Presidents: Leaders and Administrators

America has no king. Instead we have a president. We have no national saints; instead our public idols venerate our nation’s founders and past presidents. America was also, even from the beginning, an amalgam of different peoples united by ideals, not identity (“A nation of laws not men.”)

What’s the point of all of this stratospheric rhetoric that stinks of high school textbooks?

All of this percolates into the collective unconscience of Americans and frames their ideas about what kind of person should be a president. As a people, we are more likely to follow a bold, visionary leader, even if that vision is a certain folly. We want a leader, not an administrator.

This was true from the beginning. The American Revolution itself was either a masterwork of geopolitical strategy, or a military fluke that otherwise should have ended in calamitous failure. First, not many would dispute that the Treaty of Paris was signed because the British no longer felt it was worth prosecuting a war that they could certainly win if they were to bring their full military strength to bear–other colonies were more profitable. In fact, certain British politicians wanted to grant the American colonies a degree of autonomy before the conflict spiraled out of control, and, later did so in Canada, South Africa, and Australia. Those who followed the Revolutionaries did so without any real concern for the likelihood of victory; they did so because they believed it was right. The same could be said for the Confederate States’ secession.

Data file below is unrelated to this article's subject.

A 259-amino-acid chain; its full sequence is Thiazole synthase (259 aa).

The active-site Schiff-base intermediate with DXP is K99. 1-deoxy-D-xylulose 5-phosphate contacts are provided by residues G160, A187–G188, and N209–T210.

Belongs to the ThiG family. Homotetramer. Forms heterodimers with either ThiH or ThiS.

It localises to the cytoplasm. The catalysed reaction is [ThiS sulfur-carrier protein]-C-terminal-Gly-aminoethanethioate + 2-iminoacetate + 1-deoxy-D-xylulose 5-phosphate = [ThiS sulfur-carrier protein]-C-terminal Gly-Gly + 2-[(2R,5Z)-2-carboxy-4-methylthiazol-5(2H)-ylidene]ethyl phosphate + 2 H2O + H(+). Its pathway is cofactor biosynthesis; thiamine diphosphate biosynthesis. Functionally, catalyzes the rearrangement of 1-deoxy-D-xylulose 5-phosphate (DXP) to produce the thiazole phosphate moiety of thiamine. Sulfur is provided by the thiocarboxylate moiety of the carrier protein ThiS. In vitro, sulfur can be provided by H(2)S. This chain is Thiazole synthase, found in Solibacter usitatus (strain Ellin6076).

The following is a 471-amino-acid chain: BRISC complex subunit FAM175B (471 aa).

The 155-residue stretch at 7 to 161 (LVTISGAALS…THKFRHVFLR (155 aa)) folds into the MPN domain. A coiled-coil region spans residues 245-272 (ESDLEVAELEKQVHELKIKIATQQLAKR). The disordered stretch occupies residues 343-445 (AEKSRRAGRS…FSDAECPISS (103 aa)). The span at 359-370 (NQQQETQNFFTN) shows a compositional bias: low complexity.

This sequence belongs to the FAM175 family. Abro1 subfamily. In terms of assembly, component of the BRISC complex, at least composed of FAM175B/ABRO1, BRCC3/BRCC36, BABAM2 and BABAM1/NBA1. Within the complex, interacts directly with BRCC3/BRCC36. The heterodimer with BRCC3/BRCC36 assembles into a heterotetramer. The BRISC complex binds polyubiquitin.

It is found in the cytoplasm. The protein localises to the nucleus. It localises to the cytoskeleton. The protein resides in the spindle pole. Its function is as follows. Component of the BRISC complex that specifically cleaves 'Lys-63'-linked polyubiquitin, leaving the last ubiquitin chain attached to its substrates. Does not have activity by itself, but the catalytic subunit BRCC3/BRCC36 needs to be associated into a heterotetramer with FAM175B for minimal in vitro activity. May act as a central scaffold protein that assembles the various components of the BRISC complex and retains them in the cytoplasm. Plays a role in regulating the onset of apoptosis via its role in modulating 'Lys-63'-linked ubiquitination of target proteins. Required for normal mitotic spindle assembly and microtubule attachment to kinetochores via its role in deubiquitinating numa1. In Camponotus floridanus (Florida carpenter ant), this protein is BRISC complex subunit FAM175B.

John Adams was probably the first president to be shown the door after one term because he was a good president, but not an inspiring one. He was an administrator, and a competent one but doesn’t merit an image on Mount Rushmore or any currency. Even a flattering recent biography hasn’t done much to rehabilitate him or level his stature within the pantheon of the Founders.

This dichotomy, facile though it may be, does seem to run throughout our history. Grant was a hero but corrupted the government. LBJ was visionary but is most responsible for America’s greatest military failure.

Skip ahead to the future. The Republicans have taken the advantage here. Pick it apart all you like, but most people see Bush as a straight shooter that knows what he wants to do, even if they think it’s shit. Complexitism, Administrativism, and Kerryism are diseases that infected every losing presidential for a long, long time (I think Carter may be the exception, but he seemed to be the tonic for Watergate) including Dole, Bush I, Dukakis (even worse than Bush I), Mondale, etc. etc.

The Republicans also presented a vision for their Congressional campaign in 1994.

I’m still waiting for the Democrats to allow a candidate with a vision–even if it isn’t perfect–through their circular firing squad.